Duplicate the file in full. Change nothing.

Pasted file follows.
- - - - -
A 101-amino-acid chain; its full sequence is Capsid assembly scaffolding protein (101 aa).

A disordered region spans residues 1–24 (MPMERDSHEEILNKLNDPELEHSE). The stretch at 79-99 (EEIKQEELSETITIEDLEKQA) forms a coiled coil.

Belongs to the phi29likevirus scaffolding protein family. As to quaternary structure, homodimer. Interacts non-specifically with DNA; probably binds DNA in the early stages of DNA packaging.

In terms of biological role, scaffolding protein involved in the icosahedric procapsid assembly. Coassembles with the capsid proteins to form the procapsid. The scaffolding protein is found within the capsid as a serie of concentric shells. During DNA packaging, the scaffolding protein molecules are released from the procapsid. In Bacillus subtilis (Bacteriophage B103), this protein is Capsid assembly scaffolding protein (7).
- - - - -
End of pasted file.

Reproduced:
A 101-amino-acid chain; its full sequence is Capsid assembly scaffolding protein (101 aa).

A disordered region spans residues 1–24 (MPMERDSHEEILNKLNDPELEHSE). The stretch at 79-99 (EEIKQEELSETITIEDLEKQA) forms a coiled coil.

Belongs to the phi29likevirus scaffolding protein family. As to quaternary structure, homodimer. Interacts non-specifically with DNA; probably binds DNA in the early stages of DNA packaging.

In terms of biological role, scaffolding protein involved in the icosahedric procapsid assembly. Coassembles with the capsid proteins to form the procapsid. The scaffolding protein is found within the capsid as a serie of concentric shells. During DNA packaging, the scaffolding protein molecules are released from the procapsid. In Bacillus subtilis (Bacteriophage B103), this protein is Capsid assembly scaffolding protein (7).